Dr. Justin Sonnenburg is an expert on the bacteria living in our digestive system, and an associate professor at the School of Medicine at Stanford University. Recently interviewed by Environmental Nutrition, Dr. Sonnenburg said we have 100 times more genes in our microbial genome than in our own human genome, adding, “We are a fancy culturing flask.” Our microbiome [gut bacteria] digests and processes the food we eat, providing essential nutrients to humans, contributing to our general health.
It is up to us to fertilize our internal friendly bacteria by eating foods rich in fiber which becomes their only food source as the fiber moves into the colon [large intestine]. When there is no available fiber, the bacteria eat the only available food source, the carbohydrate rich mucus membrane lining of the colon, initiating inflammation in the walls of the colon.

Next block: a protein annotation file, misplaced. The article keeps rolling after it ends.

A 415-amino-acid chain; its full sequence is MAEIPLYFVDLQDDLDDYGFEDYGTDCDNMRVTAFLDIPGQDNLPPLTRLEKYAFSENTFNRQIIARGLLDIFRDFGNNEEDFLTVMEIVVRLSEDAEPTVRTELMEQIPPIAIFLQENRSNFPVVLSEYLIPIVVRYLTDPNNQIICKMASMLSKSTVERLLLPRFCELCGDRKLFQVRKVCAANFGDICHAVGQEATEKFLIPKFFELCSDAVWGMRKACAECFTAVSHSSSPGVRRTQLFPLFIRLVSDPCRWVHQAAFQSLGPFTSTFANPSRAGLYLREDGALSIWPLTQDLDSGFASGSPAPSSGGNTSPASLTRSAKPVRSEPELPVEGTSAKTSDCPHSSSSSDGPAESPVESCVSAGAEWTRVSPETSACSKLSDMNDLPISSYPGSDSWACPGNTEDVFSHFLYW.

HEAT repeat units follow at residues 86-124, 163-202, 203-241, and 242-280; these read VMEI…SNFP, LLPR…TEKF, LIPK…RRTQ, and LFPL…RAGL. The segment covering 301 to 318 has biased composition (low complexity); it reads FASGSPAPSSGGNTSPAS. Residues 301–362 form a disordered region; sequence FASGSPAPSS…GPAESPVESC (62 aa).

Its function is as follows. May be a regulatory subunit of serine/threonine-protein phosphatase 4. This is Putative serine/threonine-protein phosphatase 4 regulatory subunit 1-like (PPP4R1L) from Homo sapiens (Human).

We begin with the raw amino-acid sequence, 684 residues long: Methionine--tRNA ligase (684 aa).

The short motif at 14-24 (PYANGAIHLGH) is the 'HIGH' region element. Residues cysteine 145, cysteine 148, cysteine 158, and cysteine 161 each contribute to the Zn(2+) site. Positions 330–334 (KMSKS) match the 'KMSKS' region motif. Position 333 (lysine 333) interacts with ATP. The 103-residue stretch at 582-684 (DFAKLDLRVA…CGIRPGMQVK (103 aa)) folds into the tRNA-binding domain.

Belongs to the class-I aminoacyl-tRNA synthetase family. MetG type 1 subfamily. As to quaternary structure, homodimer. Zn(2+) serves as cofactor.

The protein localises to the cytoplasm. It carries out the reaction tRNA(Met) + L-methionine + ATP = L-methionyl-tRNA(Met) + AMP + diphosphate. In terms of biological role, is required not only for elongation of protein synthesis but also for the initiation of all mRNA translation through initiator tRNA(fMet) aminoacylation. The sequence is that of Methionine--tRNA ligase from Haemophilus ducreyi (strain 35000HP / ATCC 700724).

Dr. Sonnenburg explains, inflammation leads to the increased risk of many ills, including Type II diabetes, and heart disease. He urges consuming a plant based diet for its fiber, adding cultured dairy products with their friendly bacteria, and fermented foods, like sauerkraut, also rich in beneficial bacteria.
Years ago the American diet was naturally rich in fiber. But, today much of our food is processed, leading to worrisome changes in our microbiome, which then can lead to ill health, even obesity. Keeping our microbiome healthy can improve the quality and length of our lives.